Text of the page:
Predictive relationships between chronic pain and negative emotions: a 4-month daily process study using Therapeutic Interactive Voice Response (TIVR).
This article examines temporal relationships between negative emotions and pain in a cohort of 33 patients with chronic musculoskeletal pain enrolled in a telephone-based relapse prevention program (Therapeutic Interactive Voice Response [TIVR]), after 11 weeks of group cognitive behavioral therapy (CBT). Patients were asked to make daily reports to the TIVR system for 4 months after CBT. Patients' daily reports were analyzed with path analysis to examine temporal relationships between 3 emotion variables (anger, sadness, and stress) and 2 pain variables (pain and pain control). As expected, same-day correlations were significant between emotion variables and both pain and pain control. The lagged associations revealed unidirectional relationships between pain and next-day emotions: increased pain predicted higher reports of sadness the following day (P < .05). Conversely, increased pain control predicted decreased sadness and anger the following day (P < .05). Unlike some previous studies, this study did not reveal that an increase of negative emotions predicted increased next-day pain. We speculate that CBT treatment followed by the relapse prevention program teaches patients how to modulate negative emotions such that they no longer have a negative impact on next-day pain perception. The clinical implications of our findings are discussed.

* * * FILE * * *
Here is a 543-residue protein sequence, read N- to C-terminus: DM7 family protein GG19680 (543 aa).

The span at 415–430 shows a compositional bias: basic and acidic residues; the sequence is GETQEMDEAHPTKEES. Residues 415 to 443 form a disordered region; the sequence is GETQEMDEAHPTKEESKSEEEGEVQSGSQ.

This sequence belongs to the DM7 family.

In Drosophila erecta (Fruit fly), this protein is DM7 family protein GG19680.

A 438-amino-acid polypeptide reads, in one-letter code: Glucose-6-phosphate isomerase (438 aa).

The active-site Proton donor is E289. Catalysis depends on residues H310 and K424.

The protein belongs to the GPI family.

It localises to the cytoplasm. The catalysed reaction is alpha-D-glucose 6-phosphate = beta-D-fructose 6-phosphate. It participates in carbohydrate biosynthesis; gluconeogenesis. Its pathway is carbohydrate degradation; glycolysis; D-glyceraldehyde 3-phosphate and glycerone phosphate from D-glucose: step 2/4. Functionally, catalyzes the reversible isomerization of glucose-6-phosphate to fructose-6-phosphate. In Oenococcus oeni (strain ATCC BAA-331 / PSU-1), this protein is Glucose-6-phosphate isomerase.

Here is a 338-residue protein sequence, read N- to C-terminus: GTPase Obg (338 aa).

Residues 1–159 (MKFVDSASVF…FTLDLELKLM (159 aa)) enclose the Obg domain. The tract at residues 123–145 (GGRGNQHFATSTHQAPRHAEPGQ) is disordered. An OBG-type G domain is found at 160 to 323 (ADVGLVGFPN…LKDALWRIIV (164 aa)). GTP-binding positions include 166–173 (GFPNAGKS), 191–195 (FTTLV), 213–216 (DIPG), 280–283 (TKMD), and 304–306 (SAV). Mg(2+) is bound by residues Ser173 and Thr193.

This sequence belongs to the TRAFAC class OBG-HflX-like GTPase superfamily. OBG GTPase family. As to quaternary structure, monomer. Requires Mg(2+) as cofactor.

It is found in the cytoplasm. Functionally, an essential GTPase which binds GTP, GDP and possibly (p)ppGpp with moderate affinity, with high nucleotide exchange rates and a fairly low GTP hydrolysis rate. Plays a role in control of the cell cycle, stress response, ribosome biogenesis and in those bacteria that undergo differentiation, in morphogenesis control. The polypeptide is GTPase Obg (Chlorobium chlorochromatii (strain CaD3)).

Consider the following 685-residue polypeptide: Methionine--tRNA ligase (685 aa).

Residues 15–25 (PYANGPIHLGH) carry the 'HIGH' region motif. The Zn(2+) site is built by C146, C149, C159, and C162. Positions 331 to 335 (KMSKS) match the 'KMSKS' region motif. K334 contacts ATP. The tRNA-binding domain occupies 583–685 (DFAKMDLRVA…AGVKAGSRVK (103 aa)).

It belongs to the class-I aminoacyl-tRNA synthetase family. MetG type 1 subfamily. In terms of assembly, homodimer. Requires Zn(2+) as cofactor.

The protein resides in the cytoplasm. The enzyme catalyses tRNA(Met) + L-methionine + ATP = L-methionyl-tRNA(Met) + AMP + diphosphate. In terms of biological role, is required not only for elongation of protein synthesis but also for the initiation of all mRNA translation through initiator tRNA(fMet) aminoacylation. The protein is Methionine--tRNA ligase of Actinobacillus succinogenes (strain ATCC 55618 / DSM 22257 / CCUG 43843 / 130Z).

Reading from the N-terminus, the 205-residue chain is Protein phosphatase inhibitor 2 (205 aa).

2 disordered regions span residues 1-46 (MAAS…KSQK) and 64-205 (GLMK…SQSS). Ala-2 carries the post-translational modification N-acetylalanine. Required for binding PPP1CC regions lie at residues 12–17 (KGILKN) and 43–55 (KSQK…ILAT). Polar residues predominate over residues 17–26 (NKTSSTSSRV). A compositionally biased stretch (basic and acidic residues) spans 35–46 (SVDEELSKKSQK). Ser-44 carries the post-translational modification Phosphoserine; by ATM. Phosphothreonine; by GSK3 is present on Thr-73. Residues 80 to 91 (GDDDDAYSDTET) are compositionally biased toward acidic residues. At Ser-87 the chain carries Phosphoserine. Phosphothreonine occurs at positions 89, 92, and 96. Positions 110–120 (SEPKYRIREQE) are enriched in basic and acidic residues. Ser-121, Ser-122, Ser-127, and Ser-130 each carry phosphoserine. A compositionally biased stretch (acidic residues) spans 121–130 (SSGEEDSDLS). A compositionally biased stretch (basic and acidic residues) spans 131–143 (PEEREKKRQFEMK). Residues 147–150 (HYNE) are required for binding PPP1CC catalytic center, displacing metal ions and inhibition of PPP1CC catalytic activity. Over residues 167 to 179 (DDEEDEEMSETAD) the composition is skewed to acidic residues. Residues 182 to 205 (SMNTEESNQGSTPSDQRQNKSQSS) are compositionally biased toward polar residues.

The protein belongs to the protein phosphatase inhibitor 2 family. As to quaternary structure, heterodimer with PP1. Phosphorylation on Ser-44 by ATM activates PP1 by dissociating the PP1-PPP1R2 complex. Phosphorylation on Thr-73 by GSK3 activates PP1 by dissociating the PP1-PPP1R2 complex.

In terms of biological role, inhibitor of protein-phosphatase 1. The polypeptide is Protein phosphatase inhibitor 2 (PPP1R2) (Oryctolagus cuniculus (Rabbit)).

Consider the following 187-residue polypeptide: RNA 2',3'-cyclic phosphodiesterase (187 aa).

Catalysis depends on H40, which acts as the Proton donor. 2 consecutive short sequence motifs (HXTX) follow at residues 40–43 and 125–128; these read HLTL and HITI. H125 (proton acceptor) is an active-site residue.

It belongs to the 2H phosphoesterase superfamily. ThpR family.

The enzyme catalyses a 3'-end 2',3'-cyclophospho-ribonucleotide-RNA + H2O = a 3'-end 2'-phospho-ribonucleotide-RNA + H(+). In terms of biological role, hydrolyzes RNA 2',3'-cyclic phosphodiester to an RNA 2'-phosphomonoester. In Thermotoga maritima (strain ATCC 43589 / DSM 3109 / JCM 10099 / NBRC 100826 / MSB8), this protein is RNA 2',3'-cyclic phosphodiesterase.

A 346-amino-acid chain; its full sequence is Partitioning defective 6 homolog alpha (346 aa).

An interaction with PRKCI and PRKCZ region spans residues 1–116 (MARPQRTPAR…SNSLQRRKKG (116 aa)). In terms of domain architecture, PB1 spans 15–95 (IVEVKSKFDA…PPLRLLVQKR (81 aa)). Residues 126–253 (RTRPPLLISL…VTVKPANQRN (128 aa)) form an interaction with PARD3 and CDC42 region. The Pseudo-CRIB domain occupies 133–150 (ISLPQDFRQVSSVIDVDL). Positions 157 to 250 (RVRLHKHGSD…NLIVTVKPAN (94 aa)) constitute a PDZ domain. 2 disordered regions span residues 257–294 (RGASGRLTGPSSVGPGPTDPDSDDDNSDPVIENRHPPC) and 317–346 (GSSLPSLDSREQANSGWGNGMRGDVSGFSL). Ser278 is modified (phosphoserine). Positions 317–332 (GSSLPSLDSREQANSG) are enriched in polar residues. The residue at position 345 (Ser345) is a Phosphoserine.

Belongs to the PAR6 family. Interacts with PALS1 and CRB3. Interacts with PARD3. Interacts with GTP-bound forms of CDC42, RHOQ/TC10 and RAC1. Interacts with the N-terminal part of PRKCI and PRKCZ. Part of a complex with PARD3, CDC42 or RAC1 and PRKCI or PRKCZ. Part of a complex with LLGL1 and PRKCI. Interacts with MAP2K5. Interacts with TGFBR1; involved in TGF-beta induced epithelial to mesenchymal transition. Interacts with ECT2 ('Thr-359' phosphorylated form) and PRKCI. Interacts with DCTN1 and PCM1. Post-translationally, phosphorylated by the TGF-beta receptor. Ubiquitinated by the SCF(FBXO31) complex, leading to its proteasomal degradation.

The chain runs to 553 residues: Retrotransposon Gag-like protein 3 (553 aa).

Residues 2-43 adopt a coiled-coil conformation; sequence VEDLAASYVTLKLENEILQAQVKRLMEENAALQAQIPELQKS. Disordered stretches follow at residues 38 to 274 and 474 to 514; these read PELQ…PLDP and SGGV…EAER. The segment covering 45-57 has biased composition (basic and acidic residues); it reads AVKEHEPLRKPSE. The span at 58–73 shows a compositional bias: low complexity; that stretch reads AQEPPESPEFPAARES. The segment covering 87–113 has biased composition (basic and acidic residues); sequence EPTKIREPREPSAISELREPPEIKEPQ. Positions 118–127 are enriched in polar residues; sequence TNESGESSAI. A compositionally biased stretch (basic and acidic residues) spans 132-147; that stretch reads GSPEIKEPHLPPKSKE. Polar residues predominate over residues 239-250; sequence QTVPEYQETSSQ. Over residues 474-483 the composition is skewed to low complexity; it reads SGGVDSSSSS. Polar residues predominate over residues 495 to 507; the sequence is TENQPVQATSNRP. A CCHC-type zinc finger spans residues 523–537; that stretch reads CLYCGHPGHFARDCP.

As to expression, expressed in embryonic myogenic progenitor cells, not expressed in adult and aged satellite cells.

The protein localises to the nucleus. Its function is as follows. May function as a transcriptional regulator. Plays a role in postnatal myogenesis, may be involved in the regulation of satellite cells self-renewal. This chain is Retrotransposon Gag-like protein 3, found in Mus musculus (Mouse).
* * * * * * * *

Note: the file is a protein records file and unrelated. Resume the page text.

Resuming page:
Naylor, MR; Krauthamer, GM; Naud, S; Keefe, FJ; Helzer, JE
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